Understand the activities which don’t need a Thai work permit
Good news for business people visiting Thailand. An announcement by the Thai Department of Employment on March 6th 2015 declared that effectively immediately the following types of work-related activities would no longer be classified as ‘work’ under the country’s Alien Working Act B.E. 2551 and therefore not require an application for a Thai work permit.
- Attending a meeting, conference, or seminar
- Visiting/viewing an exhibition or trade fair
- Taking part in a business meeting or business negotiations
- Attending a special or academic lecture
- Attending training lectures
- Purchasing products at a trade fair
- Attending a Board of Directors meeting at the foreign national’s own company.
This should certainly make it easier for foreign business travellers to enter Thailand when participating in or undertaking any of the above listed activities as they will be able to enter Thailand using any type of visa (the visa exemption scheme, visa-on-arrival, or a non-immigrant vise – the “B” visa). However it should be noted that a work permit or urgent work permit will still be required, in such cases as, when representing a company at a trade fair or when asked to be a speaker at a conference.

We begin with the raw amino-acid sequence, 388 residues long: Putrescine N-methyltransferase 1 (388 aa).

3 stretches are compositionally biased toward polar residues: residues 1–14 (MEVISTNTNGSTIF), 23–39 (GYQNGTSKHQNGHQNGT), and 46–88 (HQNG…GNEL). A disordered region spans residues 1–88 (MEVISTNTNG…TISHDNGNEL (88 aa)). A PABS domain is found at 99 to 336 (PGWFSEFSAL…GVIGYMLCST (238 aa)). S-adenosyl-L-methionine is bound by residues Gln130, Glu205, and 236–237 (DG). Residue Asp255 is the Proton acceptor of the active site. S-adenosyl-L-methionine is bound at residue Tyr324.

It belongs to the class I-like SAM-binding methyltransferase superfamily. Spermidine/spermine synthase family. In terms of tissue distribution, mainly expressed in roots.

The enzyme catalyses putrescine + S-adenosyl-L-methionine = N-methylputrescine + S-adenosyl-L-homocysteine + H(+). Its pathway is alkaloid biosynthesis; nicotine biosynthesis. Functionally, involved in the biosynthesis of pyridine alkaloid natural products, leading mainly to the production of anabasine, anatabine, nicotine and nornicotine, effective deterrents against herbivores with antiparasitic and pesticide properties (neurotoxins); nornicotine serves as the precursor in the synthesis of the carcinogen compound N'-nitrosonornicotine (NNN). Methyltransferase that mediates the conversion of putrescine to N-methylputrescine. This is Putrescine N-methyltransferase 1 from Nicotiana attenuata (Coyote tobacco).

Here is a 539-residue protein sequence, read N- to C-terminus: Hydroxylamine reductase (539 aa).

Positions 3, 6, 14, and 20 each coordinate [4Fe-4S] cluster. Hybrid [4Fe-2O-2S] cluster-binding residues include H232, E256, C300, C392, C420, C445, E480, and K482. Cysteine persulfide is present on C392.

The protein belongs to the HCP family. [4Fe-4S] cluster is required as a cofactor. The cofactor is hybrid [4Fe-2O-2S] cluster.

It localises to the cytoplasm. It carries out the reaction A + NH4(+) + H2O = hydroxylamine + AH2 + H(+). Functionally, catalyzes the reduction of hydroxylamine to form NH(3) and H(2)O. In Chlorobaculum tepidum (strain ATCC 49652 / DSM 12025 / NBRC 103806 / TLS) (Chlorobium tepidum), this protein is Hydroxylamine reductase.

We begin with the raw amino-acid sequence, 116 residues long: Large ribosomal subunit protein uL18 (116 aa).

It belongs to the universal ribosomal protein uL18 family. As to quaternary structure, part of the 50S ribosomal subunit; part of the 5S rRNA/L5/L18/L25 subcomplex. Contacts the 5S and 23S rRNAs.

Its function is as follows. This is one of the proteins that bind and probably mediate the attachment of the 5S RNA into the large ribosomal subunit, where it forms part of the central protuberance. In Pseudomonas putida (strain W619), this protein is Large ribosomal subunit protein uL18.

As a non-Thai working without a valid Thai work permit in Thailand can lead to fines, possible imprisonment and deportation.
Under Thai law the term “work” is defined very broadly. It covers both physical and mental activities compensated or not. A work permit in Thailand is required even for volunteer or charity work. Foreigners are allowed to work in Thailand provided that they are in possession of a valid visa, a work permit and are employed in an occupation that is not prohibited to them by the Alien Working Act B.E. 2551.
All foreigners seeking to work in Thailand must be in possession of a Thai work permit prior to the commencement of that work. The possession of a Non-Immigrant ‘B’ visa alone does not give non-Thais the right to work in Thailand. A work permit application may be filed on behalf of the foreign national prior to the applicants arrival in Thailand but the Thai work permit itself will only be issued to the applicant in person. The Thai work permit will describe what the foreigner is allowed to do and where as far work is concerned.
Once the permit is issued any changes to the location or the description of the employment must be notified to the authorities on a timely basis. If not, the foreign national risks a fine. If coming to Thailand on business, it may well be worth speaking with the local Thai embassy or consulate regarding the exact administrative requirements prior to departure.